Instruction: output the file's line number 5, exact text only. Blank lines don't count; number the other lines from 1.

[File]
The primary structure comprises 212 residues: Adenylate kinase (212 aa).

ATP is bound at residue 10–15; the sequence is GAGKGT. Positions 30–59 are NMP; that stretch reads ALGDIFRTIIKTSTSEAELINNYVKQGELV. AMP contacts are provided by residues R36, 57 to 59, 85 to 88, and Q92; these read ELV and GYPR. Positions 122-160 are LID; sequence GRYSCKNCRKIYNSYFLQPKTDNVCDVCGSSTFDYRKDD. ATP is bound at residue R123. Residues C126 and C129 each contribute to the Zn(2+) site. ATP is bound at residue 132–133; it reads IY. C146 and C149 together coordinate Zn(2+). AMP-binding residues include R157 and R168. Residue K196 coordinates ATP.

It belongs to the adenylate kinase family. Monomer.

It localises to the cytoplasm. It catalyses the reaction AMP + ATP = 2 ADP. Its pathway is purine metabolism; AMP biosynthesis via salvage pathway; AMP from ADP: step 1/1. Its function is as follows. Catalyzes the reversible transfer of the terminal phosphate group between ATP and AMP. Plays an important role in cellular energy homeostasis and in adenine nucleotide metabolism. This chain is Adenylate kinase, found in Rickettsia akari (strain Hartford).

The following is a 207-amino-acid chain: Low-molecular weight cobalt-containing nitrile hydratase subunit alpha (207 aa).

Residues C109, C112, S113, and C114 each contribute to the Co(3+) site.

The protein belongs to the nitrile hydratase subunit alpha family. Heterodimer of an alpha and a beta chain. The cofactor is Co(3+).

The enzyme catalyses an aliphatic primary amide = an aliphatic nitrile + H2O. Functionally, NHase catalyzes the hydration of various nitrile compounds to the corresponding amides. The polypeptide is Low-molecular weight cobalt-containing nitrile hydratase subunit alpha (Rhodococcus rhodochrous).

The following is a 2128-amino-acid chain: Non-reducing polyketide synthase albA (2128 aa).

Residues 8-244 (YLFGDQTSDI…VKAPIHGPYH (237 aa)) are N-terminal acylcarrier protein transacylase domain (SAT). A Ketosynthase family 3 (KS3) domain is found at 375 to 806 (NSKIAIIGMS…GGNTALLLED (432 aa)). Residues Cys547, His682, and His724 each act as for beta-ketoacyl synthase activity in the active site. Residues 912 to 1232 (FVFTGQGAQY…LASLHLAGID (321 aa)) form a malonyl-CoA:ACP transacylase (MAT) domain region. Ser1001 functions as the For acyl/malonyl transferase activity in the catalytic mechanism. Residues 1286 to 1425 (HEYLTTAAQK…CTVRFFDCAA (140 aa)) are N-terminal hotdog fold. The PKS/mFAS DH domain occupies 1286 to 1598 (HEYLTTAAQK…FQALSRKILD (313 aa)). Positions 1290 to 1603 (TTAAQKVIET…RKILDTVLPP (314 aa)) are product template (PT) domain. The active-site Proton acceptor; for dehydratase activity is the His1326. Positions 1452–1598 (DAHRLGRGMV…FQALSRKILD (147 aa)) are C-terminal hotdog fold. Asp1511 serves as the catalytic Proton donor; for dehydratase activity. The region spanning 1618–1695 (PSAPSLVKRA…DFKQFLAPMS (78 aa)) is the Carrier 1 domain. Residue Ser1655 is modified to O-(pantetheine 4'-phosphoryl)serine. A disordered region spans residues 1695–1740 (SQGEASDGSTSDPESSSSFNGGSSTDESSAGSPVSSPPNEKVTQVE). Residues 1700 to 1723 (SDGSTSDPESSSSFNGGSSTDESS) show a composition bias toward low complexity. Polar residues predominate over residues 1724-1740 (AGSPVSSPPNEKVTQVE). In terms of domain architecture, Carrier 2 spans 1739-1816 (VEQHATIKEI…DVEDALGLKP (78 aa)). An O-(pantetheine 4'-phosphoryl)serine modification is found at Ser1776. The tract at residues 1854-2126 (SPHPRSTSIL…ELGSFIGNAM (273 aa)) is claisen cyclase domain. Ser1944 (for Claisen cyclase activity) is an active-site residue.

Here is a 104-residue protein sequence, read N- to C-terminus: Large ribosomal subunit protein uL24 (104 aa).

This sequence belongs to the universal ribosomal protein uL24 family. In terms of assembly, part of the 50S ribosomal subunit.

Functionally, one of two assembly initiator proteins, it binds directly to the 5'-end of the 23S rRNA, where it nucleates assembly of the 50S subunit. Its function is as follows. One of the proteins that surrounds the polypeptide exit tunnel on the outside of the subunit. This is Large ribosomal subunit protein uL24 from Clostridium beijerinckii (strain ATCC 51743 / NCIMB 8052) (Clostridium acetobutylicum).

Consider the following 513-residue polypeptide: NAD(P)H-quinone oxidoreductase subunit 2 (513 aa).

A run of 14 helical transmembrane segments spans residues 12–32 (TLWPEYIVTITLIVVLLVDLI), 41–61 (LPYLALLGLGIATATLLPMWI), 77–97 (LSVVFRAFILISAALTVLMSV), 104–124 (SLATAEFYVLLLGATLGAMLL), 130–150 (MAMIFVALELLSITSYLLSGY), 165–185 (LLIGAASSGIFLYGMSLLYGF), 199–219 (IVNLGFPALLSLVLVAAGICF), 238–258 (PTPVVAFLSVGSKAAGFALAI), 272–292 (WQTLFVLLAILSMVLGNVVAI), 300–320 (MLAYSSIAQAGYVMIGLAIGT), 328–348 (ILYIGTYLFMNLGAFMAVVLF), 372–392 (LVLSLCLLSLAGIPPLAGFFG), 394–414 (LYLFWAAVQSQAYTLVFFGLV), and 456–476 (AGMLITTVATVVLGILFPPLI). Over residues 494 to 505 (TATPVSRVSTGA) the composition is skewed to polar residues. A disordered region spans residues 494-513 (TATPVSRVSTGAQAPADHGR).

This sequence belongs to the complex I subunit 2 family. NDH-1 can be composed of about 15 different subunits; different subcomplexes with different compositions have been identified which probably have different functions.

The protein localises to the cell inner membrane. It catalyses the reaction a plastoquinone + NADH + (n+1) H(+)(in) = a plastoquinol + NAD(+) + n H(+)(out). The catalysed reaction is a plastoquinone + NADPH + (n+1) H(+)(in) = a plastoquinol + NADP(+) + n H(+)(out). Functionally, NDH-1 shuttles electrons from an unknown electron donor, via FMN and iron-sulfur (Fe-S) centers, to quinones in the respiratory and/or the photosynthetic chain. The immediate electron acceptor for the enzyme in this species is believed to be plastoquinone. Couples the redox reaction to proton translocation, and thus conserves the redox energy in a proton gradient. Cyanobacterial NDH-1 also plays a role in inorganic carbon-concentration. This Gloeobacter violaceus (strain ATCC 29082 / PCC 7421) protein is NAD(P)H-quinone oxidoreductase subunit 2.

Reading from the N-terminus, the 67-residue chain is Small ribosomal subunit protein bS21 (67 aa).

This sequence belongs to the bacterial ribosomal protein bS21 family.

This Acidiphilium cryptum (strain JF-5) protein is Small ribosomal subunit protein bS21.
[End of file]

The following is a 207-amino-acid chain: Low-molecular weight cobalt-containing nitrile hydratase subunit alpha (207 aa).